The Stronger – Adult Female – Drama

“Hush, you needn’t speak” from the play, “The Stronger” Madame X realizes that Mademoiselle Y may be having an affair with her husband. Ideal for adult females ranging from 30-49. 1-2 Mins.

Written By: August Strindberg

MADAME X:

Hush, you needn’t speak—I understand it all! It was because—and because—and because! Yes, yes! Now all the accounts balance. That’s it. Fie, I won’t sit at the same table with you.That’s the reason I had to embroider tulips—which I hate—on his slippers, because you are fond of tulips; that’s why we go to Lake Mälarn in the summer, because you don’t like salt water; that’s why my boy is named Eskil—because it’s your father’s name; that’s why I wear your colors, read your authors, eat your favorite dishes, drink your drinks—chocolate, for instance; that’s why—oh—my God—it’s terrible, when I think about it; it’s terrible. Everything, everything came from you to me, even your passions. Your soul crept into mine, like a worm into an apple, ate and ate, bored and bored, until nothing was left but the rind and a little black dust within. I wanted to get away from you, but I couldn’t; you lay like a snake

and charmed me with your black eyes; I felt that when I lifted my wings they only dragged me down; I lay in the water with bound feet, and the stronger I strove to keep up the deeper I worked myself down, down, until I sank to the bottom, where you lay like a giant crab to clutch me in your claws—and there I am lying now.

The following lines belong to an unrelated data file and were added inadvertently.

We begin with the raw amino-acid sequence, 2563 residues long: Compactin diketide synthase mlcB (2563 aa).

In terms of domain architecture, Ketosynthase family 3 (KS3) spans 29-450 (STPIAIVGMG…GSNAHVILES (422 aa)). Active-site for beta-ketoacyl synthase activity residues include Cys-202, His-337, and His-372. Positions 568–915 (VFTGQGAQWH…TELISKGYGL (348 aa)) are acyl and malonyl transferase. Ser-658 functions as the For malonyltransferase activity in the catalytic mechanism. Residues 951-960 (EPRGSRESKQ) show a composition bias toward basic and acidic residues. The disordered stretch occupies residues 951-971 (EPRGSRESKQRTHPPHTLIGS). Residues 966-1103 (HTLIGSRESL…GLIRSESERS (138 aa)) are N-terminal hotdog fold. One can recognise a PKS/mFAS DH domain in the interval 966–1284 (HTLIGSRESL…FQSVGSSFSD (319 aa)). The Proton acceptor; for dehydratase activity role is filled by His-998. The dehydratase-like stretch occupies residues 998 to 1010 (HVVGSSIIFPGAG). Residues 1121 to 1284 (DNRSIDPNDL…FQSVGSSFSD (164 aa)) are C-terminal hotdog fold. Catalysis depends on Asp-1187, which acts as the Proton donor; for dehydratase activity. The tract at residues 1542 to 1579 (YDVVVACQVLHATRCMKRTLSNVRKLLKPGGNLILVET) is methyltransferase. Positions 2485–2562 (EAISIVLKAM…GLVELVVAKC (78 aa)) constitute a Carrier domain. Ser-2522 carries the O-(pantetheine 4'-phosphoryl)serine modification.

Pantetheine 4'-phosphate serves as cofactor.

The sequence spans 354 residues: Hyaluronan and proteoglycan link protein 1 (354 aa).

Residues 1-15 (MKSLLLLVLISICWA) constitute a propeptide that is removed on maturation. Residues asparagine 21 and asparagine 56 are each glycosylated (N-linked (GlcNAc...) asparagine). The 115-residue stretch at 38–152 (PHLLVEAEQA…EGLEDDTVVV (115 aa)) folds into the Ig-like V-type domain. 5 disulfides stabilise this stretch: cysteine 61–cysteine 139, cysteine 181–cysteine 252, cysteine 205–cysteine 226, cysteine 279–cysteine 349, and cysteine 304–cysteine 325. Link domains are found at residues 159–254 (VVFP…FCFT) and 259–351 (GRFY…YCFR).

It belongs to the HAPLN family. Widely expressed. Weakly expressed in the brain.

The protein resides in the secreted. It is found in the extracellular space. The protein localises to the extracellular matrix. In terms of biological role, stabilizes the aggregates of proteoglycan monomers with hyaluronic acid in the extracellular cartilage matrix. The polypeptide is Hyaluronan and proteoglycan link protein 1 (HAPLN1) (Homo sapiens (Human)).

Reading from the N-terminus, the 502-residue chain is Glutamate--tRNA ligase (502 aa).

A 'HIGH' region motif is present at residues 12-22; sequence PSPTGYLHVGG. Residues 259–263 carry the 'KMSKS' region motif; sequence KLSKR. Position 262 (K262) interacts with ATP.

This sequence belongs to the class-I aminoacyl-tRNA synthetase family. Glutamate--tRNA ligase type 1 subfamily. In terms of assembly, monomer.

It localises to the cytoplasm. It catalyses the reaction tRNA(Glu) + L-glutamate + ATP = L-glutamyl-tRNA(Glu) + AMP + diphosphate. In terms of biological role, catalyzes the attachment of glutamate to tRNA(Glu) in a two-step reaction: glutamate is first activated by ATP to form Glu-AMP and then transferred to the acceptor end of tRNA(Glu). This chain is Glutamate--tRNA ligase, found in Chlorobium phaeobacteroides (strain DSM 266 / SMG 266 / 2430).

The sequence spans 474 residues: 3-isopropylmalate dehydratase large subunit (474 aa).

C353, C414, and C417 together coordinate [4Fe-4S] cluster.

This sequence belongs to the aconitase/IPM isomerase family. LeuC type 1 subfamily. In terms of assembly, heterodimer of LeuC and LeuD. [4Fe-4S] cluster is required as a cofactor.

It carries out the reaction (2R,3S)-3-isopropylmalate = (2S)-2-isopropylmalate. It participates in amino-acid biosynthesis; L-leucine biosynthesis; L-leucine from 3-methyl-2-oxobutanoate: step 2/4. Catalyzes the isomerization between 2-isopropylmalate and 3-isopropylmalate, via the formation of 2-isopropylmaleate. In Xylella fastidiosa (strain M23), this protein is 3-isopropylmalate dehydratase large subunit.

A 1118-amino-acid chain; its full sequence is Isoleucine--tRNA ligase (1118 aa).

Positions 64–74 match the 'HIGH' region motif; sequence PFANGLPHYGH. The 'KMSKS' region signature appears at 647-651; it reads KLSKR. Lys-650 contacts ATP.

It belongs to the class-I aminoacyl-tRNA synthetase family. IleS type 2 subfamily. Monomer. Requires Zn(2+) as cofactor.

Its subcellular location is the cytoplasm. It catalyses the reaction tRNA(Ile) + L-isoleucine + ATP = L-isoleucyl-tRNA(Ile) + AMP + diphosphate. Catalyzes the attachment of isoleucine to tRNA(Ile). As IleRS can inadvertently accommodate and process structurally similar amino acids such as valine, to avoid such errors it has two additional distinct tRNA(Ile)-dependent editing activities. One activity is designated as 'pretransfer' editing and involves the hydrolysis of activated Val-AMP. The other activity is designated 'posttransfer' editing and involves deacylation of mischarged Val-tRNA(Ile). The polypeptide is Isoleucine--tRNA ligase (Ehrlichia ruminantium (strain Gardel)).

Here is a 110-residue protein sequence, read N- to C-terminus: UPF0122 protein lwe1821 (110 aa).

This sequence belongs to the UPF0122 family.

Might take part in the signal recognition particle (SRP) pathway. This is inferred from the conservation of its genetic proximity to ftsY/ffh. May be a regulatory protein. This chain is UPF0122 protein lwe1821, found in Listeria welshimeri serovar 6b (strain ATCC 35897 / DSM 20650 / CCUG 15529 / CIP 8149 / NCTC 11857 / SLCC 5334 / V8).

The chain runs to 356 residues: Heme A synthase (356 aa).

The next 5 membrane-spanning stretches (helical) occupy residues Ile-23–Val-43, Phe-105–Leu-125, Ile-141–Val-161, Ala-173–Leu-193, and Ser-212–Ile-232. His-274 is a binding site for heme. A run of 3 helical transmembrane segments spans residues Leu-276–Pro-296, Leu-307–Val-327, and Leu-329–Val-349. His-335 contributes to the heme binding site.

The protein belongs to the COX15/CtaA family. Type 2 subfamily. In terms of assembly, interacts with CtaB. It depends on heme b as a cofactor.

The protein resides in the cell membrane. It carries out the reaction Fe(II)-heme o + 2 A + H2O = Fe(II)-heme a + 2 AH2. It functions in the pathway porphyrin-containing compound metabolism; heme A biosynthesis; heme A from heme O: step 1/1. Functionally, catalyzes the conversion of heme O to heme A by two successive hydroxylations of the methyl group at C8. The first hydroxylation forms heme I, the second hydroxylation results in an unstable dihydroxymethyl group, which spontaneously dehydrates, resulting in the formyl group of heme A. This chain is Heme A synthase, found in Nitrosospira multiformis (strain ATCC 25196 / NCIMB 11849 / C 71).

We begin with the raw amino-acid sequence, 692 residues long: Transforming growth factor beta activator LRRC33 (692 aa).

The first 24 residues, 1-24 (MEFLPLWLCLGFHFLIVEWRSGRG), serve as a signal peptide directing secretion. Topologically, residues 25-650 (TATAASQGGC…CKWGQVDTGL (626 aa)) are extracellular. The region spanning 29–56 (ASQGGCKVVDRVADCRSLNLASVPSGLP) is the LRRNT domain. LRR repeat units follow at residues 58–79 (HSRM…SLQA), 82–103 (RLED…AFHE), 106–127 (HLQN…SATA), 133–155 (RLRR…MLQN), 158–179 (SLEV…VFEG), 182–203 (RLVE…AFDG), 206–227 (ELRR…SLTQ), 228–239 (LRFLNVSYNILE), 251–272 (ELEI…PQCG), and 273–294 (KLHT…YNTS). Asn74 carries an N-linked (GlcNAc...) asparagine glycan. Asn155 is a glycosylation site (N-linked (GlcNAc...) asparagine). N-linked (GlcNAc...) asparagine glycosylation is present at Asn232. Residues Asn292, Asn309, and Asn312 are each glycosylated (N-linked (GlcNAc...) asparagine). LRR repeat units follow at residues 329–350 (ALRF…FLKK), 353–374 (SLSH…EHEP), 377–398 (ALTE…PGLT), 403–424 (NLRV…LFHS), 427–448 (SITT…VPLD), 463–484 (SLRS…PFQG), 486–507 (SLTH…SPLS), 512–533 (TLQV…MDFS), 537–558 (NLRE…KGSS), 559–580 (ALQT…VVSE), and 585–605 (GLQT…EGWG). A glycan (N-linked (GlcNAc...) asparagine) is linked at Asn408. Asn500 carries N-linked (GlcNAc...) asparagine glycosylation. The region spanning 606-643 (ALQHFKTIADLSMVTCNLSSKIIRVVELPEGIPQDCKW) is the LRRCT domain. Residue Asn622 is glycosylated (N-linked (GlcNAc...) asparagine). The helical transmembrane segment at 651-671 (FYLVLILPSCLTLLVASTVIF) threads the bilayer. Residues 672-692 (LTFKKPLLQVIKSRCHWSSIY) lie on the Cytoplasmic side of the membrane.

I hate you, hate you, hate you! And you only sit there silent—silent and indifferent; indifferent whether it’s new moon or waning moon, Christmas or New Year’s, whether others are happy or unhappy; without power to hate or to love; as quiet as a stork by a rat hole—you couldn’t scent your prey and capture it, but you could lie in wait for it! You sit here in your corner of the cafL;—did you know it’s called “The Rat Trap” for you?—and read the papers to see if misfortune hasn’t befallen some one, to see if some one hasn’t been given notice at the theatre, perhaps; you sit here and calculate about your next victim and reckon on your chances of recompense like a pilot in a shipwreck. Poor Amelie, I pity you, nevertheless, because I know you are unhappy, unhappy like one who has been wounded, and angry because you are wounded. I can’t be angry with you, no matter how much I want to be—because you come out the weaker one. Yes, all that with Bob doesn’t trouble me. What is that to me, after all? And what difference does it make whether I learned to drink chocolate from you or some one else.

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